Going into the fiscal cliff, the US economy looks much the same as it did at the start of the year – it is characterized by slow, but positive growth. Recent economic indicators have presented a mixed-bag on the state of the economy, with some indicators improving, but most coming in flat or down slightly.
On the plus side, we’ve seen some uptick in manufacturing activity, evidenced by a jump in the ISM New Orders Index. Gas prices have also moderated somewhat, although the employment picture remains mixed with net-new job creation stuck at around 150,000 a month. One troubling indicator is the Chicago Fed National Activity Index [CFNAI]. The CFNAI fell again in October to -0.56, and a reading below zero means the economy is growing slower than its potential. The CFNAI is a particularly reliable leading indicator, and the latest reading is consistent with annualized GDP growth of 1.50% to 2.0% for the current quarter and the first quarter of next year. But one qualitative factor to keep in mind is that we may see an unexpectedly weak fourth-quarter GDP number due to the effects of Hurricane Sandy.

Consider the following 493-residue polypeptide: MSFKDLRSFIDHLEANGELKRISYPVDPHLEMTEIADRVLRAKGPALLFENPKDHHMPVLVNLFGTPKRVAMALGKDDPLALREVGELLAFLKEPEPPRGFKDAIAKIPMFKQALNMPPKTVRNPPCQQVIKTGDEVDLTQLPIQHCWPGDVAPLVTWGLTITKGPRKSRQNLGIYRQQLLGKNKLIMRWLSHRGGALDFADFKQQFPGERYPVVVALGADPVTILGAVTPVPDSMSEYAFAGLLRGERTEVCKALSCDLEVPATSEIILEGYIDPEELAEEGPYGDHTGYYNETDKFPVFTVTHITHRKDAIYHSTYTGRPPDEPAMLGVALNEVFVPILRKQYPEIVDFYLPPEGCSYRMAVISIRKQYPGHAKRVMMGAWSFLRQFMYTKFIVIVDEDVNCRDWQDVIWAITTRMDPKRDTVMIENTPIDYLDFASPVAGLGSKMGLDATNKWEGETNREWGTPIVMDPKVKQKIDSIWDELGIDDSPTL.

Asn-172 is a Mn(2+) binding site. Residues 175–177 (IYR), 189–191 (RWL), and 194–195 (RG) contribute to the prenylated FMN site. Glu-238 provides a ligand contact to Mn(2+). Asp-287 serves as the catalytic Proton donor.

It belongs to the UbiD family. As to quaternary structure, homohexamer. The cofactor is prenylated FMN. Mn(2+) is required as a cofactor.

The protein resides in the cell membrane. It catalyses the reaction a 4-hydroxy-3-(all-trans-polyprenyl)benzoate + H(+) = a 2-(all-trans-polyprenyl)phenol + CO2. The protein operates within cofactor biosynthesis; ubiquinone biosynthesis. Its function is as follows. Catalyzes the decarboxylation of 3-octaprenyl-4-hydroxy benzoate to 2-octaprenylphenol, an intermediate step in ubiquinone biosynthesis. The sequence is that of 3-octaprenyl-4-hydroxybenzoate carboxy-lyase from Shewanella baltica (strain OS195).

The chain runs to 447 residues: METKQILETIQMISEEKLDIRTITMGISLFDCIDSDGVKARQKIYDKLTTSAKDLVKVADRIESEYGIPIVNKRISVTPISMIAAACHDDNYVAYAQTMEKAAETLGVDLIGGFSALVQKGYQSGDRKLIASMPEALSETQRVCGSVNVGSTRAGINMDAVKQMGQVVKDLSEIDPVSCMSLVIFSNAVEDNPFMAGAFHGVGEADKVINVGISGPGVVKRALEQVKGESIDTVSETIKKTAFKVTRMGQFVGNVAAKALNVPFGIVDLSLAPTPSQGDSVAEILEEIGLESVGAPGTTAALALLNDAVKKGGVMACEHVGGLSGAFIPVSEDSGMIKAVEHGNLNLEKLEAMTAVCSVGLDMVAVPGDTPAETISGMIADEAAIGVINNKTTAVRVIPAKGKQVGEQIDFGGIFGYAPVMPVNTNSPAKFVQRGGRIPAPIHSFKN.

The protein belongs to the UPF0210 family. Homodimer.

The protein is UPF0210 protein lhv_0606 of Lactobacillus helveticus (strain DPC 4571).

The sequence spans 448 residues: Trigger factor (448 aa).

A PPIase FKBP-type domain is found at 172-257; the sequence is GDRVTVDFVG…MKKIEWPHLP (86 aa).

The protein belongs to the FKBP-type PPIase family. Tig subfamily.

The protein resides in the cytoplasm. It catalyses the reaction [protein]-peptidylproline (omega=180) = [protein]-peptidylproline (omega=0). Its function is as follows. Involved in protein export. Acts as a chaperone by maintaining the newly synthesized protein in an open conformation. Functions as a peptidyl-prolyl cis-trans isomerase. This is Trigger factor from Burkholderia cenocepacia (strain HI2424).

The economy is growing, but it is doing so at a rate that is well below trend, and the United States is likely to limp into year’s end. This is not a great environment should we take a trip over the fiscal cliff.